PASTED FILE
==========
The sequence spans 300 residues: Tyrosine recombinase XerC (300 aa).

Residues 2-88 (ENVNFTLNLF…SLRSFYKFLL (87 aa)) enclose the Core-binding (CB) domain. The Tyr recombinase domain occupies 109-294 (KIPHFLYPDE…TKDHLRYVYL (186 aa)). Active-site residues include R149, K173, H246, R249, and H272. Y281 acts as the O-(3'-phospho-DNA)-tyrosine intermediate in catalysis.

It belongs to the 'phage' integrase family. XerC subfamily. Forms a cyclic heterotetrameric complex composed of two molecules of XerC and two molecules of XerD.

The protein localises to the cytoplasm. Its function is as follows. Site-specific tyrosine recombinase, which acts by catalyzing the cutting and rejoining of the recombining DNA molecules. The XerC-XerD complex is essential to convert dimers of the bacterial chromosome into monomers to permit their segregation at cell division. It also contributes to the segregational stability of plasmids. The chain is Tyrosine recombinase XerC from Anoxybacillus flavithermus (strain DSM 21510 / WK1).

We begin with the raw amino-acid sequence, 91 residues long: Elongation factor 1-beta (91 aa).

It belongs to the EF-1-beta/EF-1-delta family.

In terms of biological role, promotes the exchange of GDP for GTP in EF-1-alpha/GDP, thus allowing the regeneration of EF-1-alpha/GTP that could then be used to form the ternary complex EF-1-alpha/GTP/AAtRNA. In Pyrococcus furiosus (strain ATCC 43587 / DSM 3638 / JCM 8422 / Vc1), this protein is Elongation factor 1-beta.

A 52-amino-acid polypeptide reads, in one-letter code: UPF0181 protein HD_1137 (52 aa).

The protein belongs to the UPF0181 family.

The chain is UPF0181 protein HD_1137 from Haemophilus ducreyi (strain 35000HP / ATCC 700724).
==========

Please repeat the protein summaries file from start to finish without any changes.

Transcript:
The sequence spans 300 residues: Tyrosine recombinase XerC (300 aa).

Residues 2-88 (ENVNFTLNLF…SLRSFYKFLL (87 aa)) enclose the Core-binding (CB) domain. The Tyr recombinase domain occupies 109-294 (KIPHFLYPDE…TKDHLRYVYL (186 aa)). Active-site residues include R149, K173, H246, R249, and H272. Y281 acts as the O-(3'-phospho-DNA)-tyrosine intermediate in catalysis.

It belongs to the 'phage' integrase family. XerC subfamily. Forms a cyclic heterotetrameric complex composed of two molecules of XerC and two molecules of XerD.

The protein localises to the cytoplasm. Its function is as follows. Site-specific tyrosine recombinase, which acts by catalyzing the cutting and rejoining of the recombining DNA molecules. The XerC-XerD complex is essential to convert dimers of the bacterial chromosome into monomers to permit their segregation at cell division. It also contributes to the segregational stability of plasmids. The chain is Tyrosine recombinase XerC from Anoxybacillus flavithermus (strain DSM 21510 / WK1).

We begin with the raw amino-acid sequence, 91 residues long: Elongation factor 1-beta (91 aa).

It belongs to the EF-1-beta/EF-1-delta family.

In terms of biological role, promotes the exchange of GDP for GTP in EF-1-alpha/GDP, thus allowing the regeneration of EF-1-alpha/GTP that could then be used to form the ternary complex EF-1-alpha/GTP/AAtRNA. In Pyrococcus furiosus (strain ATCC 43587 / DSM 3638 / JCM 8422 / Vc1), this protein is Elongation factor 1-beta.

A 52-amino-acid polypeptide reads, in one-letter code: UPF0181 protein HD_1137 (52 aa).

The protein belongs to the UPF0181 family.

The chain is UPF0181 protein HD_1137 from Haemophilus ducreyi (strain 35000HP / ATCC 700724).